Legg Mason's Bill Miller produced the best-known mutual fund streak, beating the Standard & Poor's 500 index for 15 years in a row until his streak ended in 2006. Now Baltimore's other mutual fund streak is at risk, although this isn't necessarily a terrible thing.
T. Rowe Price's Capital Appreciation Fund is the only stock mutual fund that didn't lose money for investors during 2001 or 2002, the worst of the last downturn. Through 2007 it produced positive yearly returns for 17 years in a row.
But so far this year, the fund is down 14 percent and will need a brilliant turnaround to avoid a loss.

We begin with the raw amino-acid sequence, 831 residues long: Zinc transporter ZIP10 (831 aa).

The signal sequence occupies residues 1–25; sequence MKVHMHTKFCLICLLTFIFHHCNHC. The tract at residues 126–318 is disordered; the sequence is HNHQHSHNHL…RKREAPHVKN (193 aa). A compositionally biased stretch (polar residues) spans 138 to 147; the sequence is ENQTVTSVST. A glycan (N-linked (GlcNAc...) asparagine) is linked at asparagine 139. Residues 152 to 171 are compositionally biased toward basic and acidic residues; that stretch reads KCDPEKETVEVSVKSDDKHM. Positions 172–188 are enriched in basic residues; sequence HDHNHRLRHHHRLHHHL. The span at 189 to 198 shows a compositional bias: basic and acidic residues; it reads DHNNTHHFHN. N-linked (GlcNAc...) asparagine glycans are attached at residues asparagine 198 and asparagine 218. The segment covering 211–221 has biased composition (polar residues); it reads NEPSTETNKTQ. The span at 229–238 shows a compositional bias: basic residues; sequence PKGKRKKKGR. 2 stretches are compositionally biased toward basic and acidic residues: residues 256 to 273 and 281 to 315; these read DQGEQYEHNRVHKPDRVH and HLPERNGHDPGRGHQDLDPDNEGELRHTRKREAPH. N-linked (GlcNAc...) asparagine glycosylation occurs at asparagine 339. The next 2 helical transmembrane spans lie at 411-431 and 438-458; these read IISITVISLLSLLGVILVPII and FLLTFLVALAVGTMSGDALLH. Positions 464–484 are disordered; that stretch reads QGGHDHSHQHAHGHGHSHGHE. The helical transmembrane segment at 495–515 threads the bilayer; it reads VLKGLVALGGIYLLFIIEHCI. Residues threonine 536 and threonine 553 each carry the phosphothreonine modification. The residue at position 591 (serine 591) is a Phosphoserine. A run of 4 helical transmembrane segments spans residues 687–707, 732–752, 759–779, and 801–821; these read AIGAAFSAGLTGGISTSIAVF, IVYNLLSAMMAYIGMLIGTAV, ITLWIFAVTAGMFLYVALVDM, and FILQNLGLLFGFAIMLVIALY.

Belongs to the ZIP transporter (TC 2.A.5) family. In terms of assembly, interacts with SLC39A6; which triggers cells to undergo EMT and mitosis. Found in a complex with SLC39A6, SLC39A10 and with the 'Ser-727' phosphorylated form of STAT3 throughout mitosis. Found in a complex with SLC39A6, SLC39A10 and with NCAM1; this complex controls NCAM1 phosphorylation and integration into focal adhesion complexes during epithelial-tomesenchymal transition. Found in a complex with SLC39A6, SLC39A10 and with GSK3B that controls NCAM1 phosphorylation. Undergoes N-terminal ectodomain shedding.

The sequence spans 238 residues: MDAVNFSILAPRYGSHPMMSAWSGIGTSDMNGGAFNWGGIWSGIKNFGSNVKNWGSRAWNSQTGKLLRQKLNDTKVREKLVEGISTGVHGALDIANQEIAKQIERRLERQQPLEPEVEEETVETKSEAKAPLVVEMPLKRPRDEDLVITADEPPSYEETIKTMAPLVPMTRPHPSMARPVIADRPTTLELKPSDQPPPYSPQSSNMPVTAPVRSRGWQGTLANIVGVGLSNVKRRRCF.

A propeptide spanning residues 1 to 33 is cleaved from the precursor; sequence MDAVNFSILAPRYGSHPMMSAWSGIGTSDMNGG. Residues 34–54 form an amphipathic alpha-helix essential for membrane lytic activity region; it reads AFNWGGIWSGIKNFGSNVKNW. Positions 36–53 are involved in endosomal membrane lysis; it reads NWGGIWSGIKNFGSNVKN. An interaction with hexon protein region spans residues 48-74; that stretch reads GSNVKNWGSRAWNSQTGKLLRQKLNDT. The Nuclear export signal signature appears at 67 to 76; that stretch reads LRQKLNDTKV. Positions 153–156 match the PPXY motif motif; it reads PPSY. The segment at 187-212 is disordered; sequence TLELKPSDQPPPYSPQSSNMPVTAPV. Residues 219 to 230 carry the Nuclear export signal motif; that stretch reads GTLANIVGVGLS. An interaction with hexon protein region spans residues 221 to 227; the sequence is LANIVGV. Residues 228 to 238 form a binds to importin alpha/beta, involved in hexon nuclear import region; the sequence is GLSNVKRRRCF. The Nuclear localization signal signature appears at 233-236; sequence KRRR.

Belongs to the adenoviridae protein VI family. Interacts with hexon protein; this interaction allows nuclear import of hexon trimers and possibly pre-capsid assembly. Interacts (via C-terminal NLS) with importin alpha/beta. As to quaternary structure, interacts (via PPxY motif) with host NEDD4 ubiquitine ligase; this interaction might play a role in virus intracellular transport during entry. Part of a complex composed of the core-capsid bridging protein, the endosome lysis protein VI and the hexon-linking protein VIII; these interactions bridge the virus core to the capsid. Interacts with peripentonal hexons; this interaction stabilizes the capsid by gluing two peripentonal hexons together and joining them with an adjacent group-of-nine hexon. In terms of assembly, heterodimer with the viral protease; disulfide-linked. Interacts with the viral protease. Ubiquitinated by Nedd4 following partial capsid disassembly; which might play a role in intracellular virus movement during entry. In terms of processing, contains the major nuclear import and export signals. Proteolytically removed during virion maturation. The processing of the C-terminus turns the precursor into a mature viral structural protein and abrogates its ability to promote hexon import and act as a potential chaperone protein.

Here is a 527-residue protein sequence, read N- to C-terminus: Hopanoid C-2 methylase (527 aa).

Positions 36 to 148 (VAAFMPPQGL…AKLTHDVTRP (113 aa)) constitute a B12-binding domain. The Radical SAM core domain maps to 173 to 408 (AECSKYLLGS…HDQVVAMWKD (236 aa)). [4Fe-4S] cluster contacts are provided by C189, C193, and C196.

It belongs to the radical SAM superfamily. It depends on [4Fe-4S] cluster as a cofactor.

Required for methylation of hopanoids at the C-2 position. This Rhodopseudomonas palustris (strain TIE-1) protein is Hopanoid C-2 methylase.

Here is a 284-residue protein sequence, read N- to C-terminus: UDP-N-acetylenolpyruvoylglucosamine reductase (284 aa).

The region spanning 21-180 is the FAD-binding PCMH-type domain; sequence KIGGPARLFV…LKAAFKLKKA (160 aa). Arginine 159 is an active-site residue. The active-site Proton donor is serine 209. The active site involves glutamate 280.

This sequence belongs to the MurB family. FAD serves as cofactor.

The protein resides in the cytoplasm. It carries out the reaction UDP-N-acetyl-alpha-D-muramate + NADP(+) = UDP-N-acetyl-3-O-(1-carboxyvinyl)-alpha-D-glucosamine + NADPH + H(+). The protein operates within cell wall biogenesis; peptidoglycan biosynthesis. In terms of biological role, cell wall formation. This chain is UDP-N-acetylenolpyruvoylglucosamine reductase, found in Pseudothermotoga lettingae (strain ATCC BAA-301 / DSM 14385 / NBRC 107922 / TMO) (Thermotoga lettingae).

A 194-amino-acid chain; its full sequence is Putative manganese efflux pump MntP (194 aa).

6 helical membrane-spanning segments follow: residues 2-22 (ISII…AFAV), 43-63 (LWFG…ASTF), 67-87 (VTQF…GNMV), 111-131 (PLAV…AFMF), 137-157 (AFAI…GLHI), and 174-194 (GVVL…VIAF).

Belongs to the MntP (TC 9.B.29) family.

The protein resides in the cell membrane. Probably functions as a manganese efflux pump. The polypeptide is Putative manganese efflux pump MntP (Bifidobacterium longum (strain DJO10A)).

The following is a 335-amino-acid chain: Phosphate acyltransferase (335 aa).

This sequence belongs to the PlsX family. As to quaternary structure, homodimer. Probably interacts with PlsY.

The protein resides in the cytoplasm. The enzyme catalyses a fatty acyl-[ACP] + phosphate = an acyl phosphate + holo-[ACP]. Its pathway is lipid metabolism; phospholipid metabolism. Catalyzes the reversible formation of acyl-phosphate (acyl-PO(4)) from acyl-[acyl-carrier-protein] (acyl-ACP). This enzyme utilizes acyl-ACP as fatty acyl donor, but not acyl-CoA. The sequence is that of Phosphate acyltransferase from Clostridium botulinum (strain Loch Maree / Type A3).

Manager David R. Giroux has been cautious for months, putting money in less-risky bonds and cash. But as of the most recent disclosure, he still held about 60 percent stocks and didn't avoid the overall market downdraft.
The fund holds large stakes in AT&T;, Exxon and Time Warner, all of which have struggled. Fourteen percent of its assets at the end of August were in financials, the pariah of asset classes, although its biggest financial holding, Bank of America, has held up very well.
It's also invested heavily in consumer discretionary stocks and energy stocks.
But Giroux is still beating most of his peers and plastering the S&P; 500, which has fallen 24 percent from the beginning of the year.